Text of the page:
What is it with fear?

This weekend, I went to the movies with my two oldest kids. Shocker of all shockers – we were early! Which means we got to see the trailers. All was fun and fine until my daughter turned to me and said, “Don’t watch this!”

Hilarious that she’s telling me to avert my eyes. The tables sure have been turned. Does that mean I’m old? … Probably best to not answer.

“This is a trailer for It,” she loud-whispers.

I guess there’s a Take-2 for that gem. And though I never saw it (scary movies and I have never been friends) I know I don’t want to. I look over at my young adult kids and both of them have their ears closed and eyes down. I take their lead and do the same. At the creepy music climax-end of the trailer, we look up. What can we do but laugh.

So, we might have looked silly – but seriously, who wants to invite fear? Especially that late night kind that leads your thoughts into eerie places where clowns hide and pop out of closet doors. Not us.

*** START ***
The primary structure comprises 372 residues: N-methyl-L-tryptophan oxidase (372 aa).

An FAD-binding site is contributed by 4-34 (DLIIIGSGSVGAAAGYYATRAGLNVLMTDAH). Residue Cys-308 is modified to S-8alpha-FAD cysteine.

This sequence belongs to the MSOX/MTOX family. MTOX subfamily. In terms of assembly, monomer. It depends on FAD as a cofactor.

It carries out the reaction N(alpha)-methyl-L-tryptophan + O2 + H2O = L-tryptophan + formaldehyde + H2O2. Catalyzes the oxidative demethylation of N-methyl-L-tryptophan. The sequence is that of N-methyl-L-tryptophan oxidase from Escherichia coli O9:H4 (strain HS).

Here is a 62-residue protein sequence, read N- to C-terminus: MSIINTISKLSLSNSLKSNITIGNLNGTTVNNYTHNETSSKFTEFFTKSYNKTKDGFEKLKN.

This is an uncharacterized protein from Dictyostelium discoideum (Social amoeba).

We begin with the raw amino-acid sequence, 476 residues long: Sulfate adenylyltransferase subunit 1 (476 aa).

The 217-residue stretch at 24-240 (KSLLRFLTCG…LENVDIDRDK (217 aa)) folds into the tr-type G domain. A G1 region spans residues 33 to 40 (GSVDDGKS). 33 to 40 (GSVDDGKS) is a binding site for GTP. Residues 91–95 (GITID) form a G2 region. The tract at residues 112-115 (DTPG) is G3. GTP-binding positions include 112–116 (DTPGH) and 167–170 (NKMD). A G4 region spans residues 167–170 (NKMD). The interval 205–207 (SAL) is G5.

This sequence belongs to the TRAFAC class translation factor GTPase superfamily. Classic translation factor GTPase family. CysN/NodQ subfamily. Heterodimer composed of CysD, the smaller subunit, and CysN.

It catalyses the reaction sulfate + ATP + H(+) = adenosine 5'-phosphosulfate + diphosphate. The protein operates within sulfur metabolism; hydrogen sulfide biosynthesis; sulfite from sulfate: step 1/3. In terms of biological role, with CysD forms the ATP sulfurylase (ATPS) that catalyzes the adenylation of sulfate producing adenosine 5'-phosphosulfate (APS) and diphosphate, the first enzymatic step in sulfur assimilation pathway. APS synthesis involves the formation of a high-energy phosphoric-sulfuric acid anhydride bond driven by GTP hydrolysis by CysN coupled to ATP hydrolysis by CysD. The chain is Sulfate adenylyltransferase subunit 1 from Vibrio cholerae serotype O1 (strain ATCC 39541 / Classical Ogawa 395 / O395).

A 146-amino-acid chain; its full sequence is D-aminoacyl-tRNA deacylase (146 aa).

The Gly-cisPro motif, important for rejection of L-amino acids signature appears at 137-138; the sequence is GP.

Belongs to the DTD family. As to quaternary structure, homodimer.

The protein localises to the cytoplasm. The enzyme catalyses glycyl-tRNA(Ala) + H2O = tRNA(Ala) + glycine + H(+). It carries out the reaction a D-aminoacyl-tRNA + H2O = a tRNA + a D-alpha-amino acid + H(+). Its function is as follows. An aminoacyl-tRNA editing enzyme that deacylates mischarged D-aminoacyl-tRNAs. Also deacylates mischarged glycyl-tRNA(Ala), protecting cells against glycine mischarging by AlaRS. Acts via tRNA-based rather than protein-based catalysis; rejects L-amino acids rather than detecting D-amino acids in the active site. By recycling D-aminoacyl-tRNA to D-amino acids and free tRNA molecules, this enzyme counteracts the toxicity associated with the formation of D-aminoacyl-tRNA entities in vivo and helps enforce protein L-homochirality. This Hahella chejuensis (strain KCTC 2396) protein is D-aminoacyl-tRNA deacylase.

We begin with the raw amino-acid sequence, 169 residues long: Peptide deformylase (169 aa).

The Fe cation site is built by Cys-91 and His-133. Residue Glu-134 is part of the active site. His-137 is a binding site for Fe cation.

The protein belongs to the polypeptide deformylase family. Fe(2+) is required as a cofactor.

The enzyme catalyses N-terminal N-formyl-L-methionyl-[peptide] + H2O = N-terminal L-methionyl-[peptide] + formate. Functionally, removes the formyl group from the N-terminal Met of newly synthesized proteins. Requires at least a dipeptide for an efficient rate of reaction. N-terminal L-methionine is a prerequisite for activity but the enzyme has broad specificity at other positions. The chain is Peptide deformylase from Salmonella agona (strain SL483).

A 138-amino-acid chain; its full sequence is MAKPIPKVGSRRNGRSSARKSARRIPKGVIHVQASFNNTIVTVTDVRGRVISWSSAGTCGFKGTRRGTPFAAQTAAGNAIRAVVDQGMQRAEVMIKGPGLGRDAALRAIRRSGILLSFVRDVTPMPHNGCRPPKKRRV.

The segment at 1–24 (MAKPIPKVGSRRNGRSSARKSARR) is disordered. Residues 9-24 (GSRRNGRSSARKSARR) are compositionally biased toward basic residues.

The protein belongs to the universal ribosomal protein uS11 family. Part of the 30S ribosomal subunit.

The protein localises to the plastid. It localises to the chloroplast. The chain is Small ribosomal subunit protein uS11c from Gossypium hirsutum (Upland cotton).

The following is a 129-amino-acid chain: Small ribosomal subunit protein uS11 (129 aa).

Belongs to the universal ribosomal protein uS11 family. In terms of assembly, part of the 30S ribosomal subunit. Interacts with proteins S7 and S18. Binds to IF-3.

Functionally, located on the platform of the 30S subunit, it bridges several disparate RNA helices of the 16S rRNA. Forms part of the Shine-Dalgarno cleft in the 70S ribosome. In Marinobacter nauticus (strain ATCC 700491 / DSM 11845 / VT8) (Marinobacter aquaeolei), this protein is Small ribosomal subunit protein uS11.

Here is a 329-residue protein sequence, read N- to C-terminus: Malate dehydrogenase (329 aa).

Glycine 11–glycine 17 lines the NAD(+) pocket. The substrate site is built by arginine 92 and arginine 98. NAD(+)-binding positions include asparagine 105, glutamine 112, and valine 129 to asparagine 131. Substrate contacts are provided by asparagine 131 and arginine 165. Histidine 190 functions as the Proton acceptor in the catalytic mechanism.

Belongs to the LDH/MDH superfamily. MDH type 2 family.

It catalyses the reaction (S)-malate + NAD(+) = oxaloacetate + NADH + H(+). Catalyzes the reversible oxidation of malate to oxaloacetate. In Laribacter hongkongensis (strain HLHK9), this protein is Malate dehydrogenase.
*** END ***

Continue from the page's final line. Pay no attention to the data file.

Because it’s usually at night, in the dark, that fears rise.

Case in point, I had a kid poking my arm around midnight. I don’t know if it was the storm that barreled through Dallas this weekend (the strength of it and almost instant destruction sort of unnerved him) or something he saw that grabbed his thoughts, making him afraid. But there he stood, “Mom – I can’t sleep.”

And to me, one of the greatest delights in parenting (even in friendship) is getting to reassure and comfort. The opportunities never stop, even as the kids get older, since life seems to always have surprises pop-outs behind doors or around corners at all ages. I honestly relish the chance to encourage and remind. Maybe because I get to hear the reassurance too, “Everything is okay.”